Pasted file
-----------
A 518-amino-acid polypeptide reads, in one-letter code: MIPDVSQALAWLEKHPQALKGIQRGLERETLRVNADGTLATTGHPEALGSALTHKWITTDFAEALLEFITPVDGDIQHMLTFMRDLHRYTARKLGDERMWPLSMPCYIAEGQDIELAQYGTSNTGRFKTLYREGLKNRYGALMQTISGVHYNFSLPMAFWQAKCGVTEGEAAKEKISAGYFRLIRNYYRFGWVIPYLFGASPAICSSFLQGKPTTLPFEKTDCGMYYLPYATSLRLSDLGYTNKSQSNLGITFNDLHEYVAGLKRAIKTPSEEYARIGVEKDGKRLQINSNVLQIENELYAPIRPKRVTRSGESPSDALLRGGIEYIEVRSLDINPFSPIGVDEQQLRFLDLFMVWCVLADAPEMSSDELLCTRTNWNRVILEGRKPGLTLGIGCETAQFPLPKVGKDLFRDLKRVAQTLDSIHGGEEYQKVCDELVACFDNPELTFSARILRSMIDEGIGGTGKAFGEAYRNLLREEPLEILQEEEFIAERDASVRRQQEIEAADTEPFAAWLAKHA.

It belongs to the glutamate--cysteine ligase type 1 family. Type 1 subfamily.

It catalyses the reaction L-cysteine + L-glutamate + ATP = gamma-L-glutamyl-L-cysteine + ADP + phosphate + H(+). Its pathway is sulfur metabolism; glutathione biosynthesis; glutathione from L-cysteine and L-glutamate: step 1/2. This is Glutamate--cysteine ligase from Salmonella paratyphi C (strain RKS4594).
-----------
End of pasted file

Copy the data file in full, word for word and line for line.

A 518-amino-acid polypeptide reads, in one-letter code: MIPDVSQALAWLEKHPQALKGIQRGLERETLRVNADGTLATTGHPEALGSALTHKWITTDFAEALLEFITPVDGDIQHMLTFMRDLHRYTARKLGDERMWPLSMPCYIAEGQDIELAQYGTSNTGRFKTLYREGLKNRYGALMQTISGVHYNFSLPMAFWQAKCGVTEGEAAKEKISAGYFRLIRNYYRFGWVIPYLFGASPAICSSFLQGKPTTLPFEKTDCGMYYLPYATSLRLSDLGYTNKSQSNLGITFNDLHEYVAGLKRAIKTPSEEYARIGVEKDGKRLQINSNVLQIENELYAPIRPKRVTRSGESPSDALLRGGIEYIEVRSLDINPFSPIGVDEQQLRFLDLFMVWCVLADAPEMSSDELLCTRTNWNRVILEGRKPGLTLGIGCETAQFPLPKVGKDLFRDLKRVAQTLDSIHGGEEYQKVCDELVACFDNPELTFSARILRSMIDEGIGGTGKAFGEAYRNLLREEPLEILQEEEFIAERDASVRRQQEIEAADTEPFAAWLAKHA.

It belongs to the glutamate--cysteine ligase type 1 family. Type 1 subfamily.

It catalyses the reaction L-cysteine + L-glutamate + ATP = gamma-L-glutamyl-L-cysteine + ADP + phosphate + H(+). Its pathway is sulfur metabolism; glutathione biosynthesis; glutathione from L-cysteine and L-glutamate: step 1/2. This is Glutamate--cysteine ligase from Salmonella paratyphi C (strain RKS4594).